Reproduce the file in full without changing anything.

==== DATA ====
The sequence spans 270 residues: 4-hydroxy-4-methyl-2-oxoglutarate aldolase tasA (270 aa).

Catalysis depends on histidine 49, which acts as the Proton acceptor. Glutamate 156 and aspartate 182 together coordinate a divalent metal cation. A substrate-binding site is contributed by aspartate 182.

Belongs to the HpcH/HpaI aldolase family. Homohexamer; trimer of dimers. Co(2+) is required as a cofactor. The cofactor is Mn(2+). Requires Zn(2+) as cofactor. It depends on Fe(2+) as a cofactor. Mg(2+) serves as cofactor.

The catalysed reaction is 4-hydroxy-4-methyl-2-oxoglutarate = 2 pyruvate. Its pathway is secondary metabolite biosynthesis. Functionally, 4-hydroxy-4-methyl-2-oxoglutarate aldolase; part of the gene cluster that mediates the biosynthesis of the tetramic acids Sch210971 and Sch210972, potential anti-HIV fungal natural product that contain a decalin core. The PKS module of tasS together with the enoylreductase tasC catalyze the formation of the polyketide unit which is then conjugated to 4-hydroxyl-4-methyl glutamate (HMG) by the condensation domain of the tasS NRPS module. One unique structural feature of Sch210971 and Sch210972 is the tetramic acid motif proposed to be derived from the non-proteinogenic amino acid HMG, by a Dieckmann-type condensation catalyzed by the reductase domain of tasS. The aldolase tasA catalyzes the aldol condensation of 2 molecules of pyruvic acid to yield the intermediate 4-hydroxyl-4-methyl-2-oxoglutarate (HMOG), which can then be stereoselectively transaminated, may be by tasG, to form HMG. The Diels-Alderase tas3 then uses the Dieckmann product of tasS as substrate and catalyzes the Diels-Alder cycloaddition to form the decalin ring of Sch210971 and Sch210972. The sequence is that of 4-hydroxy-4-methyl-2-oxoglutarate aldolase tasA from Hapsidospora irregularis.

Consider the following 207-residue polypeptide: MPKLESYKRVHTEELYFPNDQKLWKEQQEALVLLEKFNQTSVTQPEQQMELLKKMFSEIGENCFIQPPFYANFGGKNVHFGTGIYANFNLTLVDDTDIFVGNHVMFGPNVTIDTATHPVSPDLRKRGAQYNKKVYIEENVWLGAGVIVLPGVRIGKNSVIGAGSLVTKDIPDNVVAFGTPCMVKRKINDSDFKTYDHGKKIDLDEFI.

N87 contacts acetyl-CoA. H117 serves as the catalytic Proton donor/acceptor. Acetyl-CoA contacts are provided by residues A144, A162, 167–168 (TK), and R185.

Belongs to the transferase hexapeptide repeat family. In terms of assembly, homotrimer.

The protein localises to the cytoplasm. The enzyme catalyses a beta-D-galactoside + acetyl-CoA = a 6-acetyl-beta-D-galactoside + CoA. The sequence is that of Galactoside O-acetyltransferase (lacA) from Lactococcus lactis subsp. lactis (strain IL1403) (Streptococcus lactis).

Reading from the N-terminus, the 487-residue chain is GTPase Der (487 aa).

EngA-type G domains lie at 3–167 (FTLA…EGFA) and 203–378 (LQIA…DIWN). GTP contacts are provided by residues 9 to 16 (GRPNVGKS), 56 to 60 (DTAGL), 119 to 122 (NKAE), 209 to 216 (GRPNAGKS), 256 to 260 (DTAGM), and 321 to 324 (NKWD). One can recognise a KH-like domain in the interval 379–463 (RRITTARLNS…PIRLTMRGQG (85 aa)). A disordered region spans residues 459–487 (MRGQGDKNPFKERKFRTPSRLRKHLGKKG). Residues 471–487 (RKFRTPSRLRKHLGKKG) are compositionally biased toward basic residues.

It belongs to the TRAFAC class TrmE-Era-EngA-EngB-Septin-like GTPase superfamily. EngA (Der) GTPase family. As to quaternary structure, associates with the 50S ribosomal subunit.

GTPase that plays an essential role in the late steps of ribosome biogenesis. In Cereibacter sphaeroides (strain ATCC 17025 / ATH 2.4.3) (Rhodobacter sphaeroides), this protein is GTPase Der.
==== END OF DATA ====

The sequence spans 270 residues: 4-hydroxy-4-methyl-2-oxoglutarate aldolase tasA (270 aa).

Catalysis depends on histidine 49, which acts as the Proton acceptor. Glutamate 156 and aspartate 182 together coordinate a divalent metal cation. A substrate-binding site is contributed by aspartate 182.

Belongs to the HpcH/HpaI aldolase family. Homohexamer; trimer of dimers. Co(2+) is required as a cofactor. The cofactor is Mn(2+). Requires Zn(2+) as cofactor. It depends on Fe(2+) as a cofactor. Mg(2+) serves as cofactor.

The catalysed reaction is 4-hydroxy-4-methyl-2-oxoglutarate = 2 pyruvate. Its pathway is secondary metabolite biosynthesis. Functionally, 4-hydroxy-4-methyl-2-oxoglutarate aldolase; part of the gene cluster that mediates the biosynthesis of the tetramic acids Sch210971 and Sch210972, potential anti-HIV fungal natural product that contain a decalin core. The PKS module of tasS together with the enoylreductase tasC catalyze the formation of the polyketide unit which is then conjugated to 4-hydroxyl-4-methyl glutamate (HMG) by the condensation domain of the tasS NRPS module. One unique structural feature of Sch210971 and Sch210972 is the tetramic acid motif proposed to be derived from the non-proteinogenic amino acid HMG, by a Dieckmann-type condensation catalyzed by the reductase domain of tasS. The aldolase tasA catalyzes the aldol condensation of 2 molecules of pyruvic acid to yield the intermediate 4-hydroxyl-4-methyl-2-oxoglutarate (HMOG), which can then be stereoselectively transaminated, may be by tasG, to form HMG. The Diels-Alderase tas3 then uses the Dieckmann product of tasS as substrate and catalyzes the Diels-Alder cycloaddition to form the decalin ring of Sch210971 and Sch210972. The sequence is that of 4-hydroxy-4-methyl-2-oxoglutarate aldolase tasA from Hapsidospora irregularis.

Consider the following 207-residue polypeptide: MPKLESYKRVHTEELYFPNDQKLWKEQQEALVLLEKFNQTSVTQPEQQMELLKKMFSEIGENCFIQPPFYANFGGKNVHFGTGIYANFNLTLVDDTDIFVGNHVMFGPNVTIDTATHPVSPDLRKRGAQYNKKVYIEENVWLGAGVIVLPGVRIGKNSVIGAGSLVTKDIPDNVVAFGTPCMVKRKINDSDFKTYDHGKKIDLDEFI.

N87 contacts acetyl-CoA. H117 serves as the catalytic Proton donor/acceptor. Acetyl-CoA contacts are provided by residues A144, A162, 167–168 (TK), and R185.

Belongs to the transferase hexapeptide repeat family. In terms of assembly, homotrimer.

The protein localises to the cytoplasm. The enzyme catalyses a beta-D-galactoside + acetyl-CoA = a 6-acetyl-beta-D-galactoside + CoA. The sequence is that of Galactoside O-acetyltransferase (lacA) from Lactococcus lactis subsp. lactis (strain IL1403) (Streptococcus lactis).

Reading from the N-terminus, the 487-residue chain is GTPase Der (487 aa).

EngA-type G domains lie at 3–167 (FTLA…EGFA) and 203–378 (LQIA…DIWN). GTP contacts are provided by residues 9 to 16 (GRPNVGKS), 56 to 60 (DTAGL), 119 to 122 (NKAE), 209 to 216 (GRPNAGKS), 256 to 260 (DTAGM), and 321 to 324 (NKWD). One can recognise a KH-like domain in the interval 379–463 (RRITTARLNS…PIRLTMRGQG (85 aa)). A disordered region spans residues 459–487 (MRGQGDKNPFKERKFRTPSRLRKHLGKKG). Residues 471–487 (RKFRTPSRLRKHLGKKG) are compositionally biased toward basic residues.

It belongs to the TRAFAC class TrmE-Era-EngA-EngB-Septin-like GTPase superfamily. EngA (Der) GTPase family. As to quaternary structure, associates with the 50S ribosomal subunit.

GTPase that plays an essential role in the late steps of ribosome biogenesis. In Cereibacter sphaeroides (strain ATCC 17025 / ATH 2.4.3) (Rhodobacter sphaeroides), this protein is GTPase Der.